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Back in March 1999 I did an interview with one of the greatest voices of AOR - Brad Delp. The interview was around the latest release of RTZ, but he also gave us some cool answers about his past with Boston and other cool bands... Please Welcome the man from Boston who returned to zero...


Hi Brad, thanks for a great RTZ record! What are your feelings about it?
Brad Delp: "Whats nice for me about this record is that I hadnt been thinking of these songs for a while when Barry called me up and said that he had interest from MTM in releasing them. The songs had been recorded over a period of time with hopes of putting them on a 2nd RTZ album here in the states. Even though I think Barry does a great job in his home studio (where these were recorded) they were done rather quickly as demos with a plan to rerecord (and polish them up a bit) later. Listening back to them, after not hearing them for a while, I think they have a certain immediacy that can come across in a demo and can, sometimes, be lost when you redo them for a record. When Barry asked me if I was interested in having them released over the internet I thought that was a great idea. Having put the effort into creating those songs, it was nice to know someone (besides ourselves) would have an opportunity to hear them."

Are you gonna release the album in the states?
Brad Delp: "I leave all of those decisions up to Barry. Ive heard from a number of people who ordered the album over the internet so people do have access to it if they search around a bit."

Is it possible in the future to see RTZ live or is this just a studio project?
Brad Delp: "Everyone in RTZ is involved in other projects at the moment. Barry is recording, producing and performing with The Lisa Guyer Band, Dave Stefanelli is recording and performing in a duo called The Beloved Few, Brian Maes has been busy performing and recording a number of solo albums the latest, I believe, is called Brian Maes, The Great Symphony, and Tim Archibald is playing and recording with many bands (including Brians). Im doing some work with Tom (Scholz) and playing out with Beatle Juice but well get into that a little more later."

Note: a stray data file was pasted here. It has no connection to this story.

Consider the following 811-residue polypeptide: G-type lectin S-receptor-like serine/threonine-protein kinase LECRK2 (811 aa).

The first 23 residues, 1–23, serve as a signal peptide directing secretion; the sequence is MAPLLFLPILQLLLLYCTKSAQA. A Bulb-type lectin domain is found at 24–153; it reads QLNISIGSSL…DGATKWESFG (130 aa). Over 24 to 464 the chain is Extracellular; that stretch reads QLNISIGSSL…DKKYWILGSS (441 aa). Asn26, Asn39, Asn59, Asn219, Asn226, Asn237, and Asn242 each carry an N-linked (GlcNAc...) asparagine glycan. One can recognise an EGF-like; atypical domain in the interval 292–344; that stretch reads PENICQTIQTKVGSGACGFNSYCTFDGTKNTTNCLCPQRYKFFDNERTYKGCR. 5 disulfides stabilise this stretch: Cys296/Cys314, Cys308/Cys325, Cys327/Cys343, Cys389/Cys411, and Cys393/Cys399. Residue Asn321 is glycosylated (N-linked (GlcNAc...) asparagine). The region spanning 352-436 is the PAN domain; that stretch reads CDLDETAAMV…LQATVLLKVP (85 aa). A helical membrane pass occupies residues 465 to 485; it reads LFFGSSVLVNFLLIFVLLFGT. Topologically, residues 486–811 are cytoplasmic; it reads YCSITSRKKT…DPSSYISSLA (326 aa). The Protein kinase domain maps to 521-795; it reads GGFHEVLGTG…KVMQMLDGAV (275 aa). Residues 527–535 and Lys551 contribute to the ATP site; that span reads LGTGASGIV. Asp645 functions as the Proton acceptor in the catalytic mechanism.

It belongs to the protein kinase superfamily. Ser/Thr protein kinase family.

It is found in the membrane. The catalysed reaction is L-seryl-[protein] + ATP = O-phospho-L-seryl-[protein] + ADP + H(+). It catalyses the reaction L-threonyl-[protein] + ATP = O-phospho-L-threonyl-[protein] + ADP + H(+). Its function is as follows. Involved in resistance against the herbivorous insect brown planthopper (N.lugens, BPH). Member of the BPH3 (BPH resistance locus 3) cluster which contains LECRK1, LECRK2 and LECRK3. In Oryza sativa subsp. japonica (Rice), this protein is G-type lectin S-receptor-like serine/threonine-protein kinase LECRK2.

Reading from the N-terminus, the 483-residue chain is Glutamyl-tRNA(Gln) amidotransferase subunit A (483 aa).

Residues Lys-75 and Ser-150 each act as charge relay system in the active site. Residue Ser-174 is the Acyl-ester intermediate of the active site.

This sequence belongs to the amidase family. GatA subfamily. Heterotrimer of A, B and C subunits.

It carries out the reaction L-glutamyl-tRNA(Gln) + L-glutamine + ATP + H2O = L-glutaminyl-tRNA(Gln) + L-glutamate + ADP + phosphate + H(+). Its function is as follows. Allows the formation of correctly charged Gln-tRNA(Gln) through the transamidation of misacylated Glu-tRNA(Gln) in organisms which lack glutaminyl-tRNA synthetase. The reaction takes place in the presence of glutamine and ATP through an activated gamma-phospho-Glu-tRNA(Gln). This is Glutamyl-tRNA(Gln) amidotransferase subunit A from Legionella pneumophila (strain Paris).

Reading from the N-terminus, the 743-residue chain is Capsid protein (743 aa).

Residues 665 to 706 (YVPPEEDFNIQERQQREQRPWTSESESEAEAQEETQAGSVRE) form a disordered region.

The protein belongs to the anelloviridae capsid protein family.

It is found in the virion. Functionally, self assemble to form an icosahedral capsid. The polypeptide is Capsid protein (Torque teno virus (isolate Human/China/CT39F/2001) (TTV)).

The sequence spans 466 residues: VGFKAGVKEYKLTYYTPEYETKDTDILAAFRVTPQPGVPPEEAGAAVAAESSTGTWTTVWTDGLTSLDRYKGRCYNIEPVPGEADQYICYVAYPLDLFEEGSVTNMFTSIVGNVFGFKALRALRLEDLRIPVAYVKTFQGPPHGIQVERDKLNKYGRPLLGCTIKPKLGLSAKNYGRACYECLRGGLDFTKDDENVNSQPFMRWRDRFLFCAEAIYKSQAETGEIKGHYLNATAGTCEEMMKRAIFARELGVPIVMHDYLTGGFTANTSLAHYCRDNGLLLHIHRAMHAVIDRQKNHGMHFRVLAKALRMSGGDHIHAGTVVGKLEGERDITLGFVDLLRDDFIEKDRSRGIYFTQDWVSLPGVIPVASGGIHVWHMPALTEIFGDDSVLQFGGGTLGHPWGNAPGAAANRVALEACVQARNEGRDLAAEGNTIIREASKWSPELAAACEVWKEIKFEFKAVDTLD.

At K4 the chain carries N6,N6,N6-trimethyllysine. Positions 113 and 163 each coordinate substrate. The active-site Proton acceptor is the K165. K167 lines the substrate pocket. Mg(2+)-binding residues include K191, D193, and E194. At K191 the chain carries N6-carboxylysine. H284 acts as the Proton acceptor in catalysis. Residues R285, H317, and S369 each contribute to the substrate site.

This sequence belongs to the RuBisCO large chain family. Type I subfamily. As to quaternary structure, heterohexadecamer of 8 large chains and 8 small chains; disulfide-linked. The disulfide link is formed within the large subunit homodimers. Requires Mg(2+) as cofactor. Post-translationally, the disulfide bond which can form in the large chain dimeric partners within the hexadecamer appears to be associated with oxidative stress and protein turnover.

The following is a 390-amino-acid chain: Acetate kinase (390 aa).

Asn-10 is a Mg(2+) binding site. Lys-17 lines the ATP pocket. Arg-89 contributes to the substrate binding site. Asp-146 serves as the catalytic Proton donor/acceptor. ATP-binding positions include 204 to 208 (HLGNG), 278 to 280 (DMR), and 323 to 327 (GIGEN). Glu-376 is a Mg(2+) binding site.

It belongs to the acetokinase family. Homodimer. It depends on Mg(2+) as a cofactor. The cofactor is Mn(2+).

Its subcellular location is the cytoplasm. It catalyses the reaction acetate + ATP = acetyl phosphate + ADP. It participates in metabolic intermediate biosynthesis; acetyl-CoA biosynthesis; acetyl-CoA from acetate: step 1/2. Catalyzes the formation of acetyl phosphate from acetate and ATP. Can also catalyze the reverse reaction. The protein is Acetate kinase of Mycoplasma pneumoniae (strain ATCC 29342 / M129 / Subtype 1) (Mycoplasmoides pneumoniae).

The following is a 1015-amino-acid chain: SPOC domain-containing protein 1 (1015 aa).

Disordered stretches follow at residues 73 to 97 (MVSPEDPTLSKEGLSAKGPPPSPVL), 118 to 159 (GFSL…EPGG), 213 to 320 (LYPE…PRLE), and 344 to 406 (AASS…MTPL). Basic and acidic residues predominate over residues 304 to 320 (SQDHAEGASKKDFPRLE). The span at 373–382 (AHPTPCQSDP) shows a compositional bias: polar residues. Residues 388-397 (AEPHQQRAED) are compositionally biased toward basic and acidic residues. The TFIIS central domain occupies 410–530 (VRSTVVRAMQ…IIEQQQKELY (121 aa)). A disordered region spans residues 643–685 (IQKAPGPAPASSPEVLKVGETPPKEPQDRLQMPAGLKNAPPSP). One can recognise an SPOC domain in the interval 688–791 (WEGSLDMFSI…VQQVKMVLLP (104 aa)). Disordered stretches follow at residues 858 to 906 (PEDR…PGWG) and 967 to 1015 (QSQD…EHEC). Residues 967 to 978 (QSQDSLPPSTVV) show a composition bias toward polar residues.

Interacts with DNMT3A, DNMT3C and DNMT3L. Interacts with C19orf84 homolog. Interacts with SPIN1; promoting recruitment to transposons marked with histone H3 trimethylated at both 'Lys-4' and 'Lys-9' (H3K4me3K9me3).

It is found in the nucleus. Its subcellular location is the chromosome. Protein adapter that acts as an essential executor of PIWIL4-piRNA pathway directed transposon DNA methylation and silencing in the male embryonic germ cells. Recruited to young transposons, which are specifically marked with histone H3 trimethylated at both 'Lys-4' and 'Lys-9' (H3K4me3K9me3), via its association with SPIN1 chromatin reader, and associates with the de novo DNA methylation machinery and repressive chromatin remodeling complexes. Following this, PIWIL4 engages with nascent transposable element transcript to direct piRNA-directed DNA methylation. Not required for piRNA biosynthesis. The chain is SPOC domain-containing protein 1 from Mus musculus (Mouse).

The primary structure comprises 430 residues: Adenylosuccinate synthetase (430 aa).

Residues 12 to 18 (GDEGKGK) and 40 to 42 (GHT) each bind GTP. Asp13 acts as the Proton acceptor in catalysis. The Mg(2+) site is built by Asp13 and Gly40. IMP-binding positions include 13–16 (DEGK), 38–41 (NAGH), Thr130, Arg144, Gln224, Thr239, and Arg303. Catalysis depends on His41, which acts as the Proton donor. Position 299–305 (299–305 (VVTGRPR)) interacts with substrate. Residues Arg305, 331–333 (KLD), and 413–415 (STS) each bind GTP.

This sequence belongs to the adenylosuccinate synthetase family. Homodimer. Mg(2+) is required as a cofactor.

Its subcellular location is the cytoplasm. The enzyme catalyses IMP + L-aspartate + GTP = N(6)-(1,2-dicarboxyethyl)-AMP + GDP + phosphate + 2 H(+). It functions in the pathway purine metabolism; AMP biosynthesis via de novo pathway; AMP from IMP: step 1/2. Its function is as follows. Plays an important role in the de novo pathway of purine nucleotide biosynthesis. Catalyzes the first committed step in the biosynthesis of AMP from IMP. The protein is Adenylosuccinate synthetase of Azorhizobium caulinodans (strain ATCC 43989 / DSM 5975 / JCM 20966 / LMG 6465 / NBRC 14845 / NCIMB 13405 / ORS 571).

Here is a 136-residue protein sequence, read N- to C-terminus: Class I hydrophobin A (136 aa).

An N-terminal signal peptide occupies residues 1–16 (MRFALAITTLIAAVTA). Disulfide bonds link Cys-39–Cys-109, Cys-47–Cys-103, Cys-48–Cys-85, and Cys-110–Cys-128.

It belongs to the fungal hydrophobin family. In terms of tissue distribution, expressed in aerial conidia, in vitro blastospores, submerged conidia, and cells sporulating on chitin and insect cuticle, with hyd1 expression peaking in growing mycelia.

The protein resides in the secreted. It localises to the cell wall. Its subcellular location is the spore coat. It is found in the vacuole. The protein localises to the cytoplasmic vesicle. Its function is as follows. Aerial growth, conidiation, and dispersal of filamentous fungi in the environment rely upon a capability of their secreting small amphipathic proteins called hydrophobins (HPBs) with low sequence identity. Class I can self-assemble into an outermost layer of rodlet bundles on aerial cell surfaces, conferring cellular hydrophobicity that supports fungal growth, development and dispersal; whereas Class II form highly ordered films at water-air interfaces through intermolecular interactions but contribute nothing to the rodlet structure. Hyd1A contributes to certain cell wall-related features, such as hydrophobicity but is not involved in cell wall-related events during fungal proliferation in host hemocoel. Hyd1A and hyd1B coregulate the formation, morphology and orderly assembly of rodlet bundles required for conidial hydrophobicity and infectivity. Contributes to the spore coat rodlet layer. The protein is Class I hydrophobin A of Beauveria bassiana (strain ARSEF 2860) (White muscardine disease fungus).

Do you like to perform live?
Brad Delp: "Even though there can be a certain amount of anxiety associated with it (Ive had bouts with panic attacks over the years) Im still playing out regularly, so I guess the ultimate answer to your question would be yes."

Have you never thought to do a solo album? You write a lot of songs...
Brad Delp: "I have been thinking of (and at various times attempting) a solo album for years but I never seem to be able to get the sound Im hearing in my head onto tape, or any other medium for that matter. Perhaps some day Ill have to stop being so picky. Again, one of the things I liked about this RTZ project was its spontaneity. I think I over analyze my own stuff too much."

What singers have influenced you in the past? And what music did you dig when you where younger?

Brad Delp: "I was just turning 14 in 1964 (do the math folks) when the Beatles played on the Ed Sullivan Show. That was a turning point for the whole country and, particularly, for me. I had always liked music; I used to play my sisters Elvis and Buddy Holly records but I never thought of being in a band up to that point. The fact that so much of what The Beatles performed was their own material was a revelation (and Revolution) and caused a lot of us kids to put down our baseball gloves and pick up guitars. Not only that but I was so caught up in that sound. I still remember listening to I Wanna Hold Your Hand on a little transistor radio that I used to listen to under my pillow at night, when I was supposed to be sleeping. Sometime later that year I ran into a group of local guys, when I went swimming at the YMCA, who were looking for a singer for their band. I auditioned and got the job. We played all the songs from the British Invasion groups of the time; Stones, Animals, Dave Clark Five, The Who, etc. but The Beatles were always my favorite group. Later, as I started to concentrate on my singing a little more, I really developed an appreciation for soul music. Sam and Dave, Wilson Pickett, Otis Redding, and most of all Stevie Wonder. I think Stevie Wonder could sing the phone book and manage to make me cry. I wasnt as aware of him when I was younger but I also love to listen to Little Richard. I watched Billy Joels acceptance speech recently when he was inducted into the Rock n Roll Hall Of Fame and he more or less said that if it wasnt for the black musicians of the 40s and 50s there wouldnt be any white people in the Hall of Fame. I think I would agree with him. I think the Beatles would as ebony porn well. Their heroes were Chuck Berry, Little Richard and other R&B artists. While Im thinking of it, Roy Orbison, Jerry Lee Lewis, and Carl Perkins also deserve a mention. I better stop there before I get too carried away."

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